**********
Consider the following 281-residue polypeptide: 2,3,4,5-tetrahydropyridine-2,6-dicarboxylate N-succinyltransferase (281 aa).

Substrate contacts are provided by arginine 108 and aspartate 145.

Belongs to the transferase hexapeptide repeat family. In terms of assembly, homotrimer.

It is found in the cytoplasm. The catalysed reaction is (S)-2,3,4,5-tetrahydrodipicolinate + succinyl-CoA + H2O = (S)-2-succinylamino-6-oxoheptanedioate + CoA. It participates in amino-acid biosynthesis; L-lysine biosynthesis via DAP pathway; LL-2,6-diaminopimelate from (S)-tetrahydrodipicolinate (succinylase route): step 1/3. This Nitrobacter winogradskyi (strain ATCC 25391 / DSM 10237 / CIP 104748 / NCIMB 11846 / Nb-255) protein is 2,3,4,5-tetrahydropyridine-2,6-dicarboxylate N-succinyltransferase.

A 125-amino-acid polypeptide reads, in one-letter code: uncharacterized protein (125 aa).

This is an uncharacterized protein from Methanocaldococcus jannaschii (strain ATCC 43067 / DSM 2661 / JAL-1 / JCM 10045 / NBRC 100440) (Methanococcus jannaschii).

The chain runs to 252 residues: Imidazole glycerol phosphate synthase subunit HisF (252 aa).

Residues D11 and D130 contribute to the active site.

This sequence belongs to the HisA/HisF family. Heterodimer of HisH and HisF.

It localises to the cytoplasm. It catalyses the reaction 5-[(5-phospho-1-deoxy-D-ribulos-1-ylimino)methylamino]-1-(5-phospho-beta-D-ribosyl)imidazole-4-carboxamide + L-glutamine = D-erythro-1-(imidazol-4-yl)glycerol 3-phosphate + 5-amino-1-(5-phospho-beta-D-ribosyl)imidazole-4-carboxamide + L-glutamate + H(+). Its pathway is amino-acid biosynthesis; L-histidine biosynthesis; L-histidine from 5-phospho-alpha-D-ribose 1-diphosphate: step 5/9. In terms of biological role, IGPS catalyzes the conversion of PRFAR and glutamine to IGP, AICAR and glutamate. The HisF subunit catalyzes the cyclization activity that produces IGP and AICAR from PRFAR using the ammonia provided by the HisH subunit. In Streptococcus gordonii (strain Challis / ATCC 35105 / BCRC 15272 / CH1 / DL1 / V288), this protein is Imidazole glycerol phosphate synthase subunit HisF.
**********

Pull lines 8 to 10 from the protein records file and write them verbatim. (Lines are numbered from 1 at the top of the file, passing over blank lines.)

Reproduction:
Residues D11 and D130 contribute to the active site.

This sequence belongs to the HisA/HisF family. Heterodimer of HisH and HisF.

It localises to the cytoplasm. It catalyses the reaction 5-[(5-phospho-1-deoxy-D-ribulos-1-ylimino)methylamino]-1-(5-phospho-beta-D-ribosyl)imidazole-4-carboxamide + L-glutamine = D-erythro-1-(imidazol-4-yl)glycerol 3-phosphate + 5-amino-1-(5-phospho-beta-D-ribosyl)imidazole-4-carboxamide + L-glutamate + H(+). Its pathway is amino-acid biosynthesis; L-histidine biosynthesis; L-histidine from 5-phospho-alpha-D-ribose 1-diphosphate: step 5/9. In terms of biological role, IGPS catalyzes the conversion of PRFAR and glutamine to IGP, AICAR and glutamate. The HisF subunit catalyzes the cyclization activity that produces IGP and AICAR from PRFAR using the ammonia provided by the HisH subunit. In Streptococcus gordonii (strain Challis / ATCC 35105 / BCRC 15272 / CH1 / DL1 / V288), this protein is Imidazole glycerol phosphate synthase subunit HisF.